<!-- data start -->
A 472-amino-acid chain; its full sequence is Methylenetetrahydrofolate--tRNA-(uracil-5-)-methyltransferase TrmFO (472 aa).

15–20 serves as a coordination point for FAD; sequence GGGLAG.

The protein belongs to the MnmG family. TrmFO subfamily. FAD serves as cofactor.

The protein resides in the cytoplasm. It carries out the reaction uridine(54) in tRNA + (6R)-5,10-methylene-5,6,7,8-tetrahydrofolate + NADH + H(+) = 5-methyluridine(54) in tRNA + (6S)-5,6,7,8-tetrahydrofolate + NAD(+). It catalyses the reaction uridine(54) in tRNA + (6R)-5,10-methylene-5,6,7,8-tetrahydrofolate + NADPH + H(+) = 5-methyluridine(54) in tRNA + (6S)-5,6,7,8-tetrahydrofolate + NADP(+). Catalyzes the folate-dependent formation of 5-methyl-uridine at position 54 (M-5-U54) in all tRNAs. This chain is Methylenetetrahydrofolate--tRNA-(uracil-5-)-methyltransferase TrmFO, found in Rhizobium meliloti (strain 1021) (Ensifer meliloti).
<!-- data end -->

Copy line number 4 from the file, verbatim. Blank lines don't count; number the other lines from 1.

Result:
The protein resides in the cytoplasm. It carries out the reaction uridine(54) in tRNA + (6R)-5,10-methylene-5,6,7,8-tetrahydrofolate + NADH + H(+) = 5-methyluridine(54) in tRNA + (6S)-5,6,7,8-tetrahydrofolate + NAD(+). It catalyses the reaction uridine(54) in tRNA + (6R)-5,10-methylene-5,6,7,8-tetrahydrofolate + NADPH + H(+) = 5-methyluridine(54) in tRNA + (6S)-5,6,7,8-tetrahydrofolate + NADP(+). Catalyzes the folate-dependent formation of 5-methyl-uridine at position 54 (M-5-U54) in all tRNAs. This chain is Methylenetetrahydrofolate--tRNA-(uracil-5-)-methyltransferase TrmFO, found in Rhizobium meliloti (strain 1021) (Ensifer meliloti).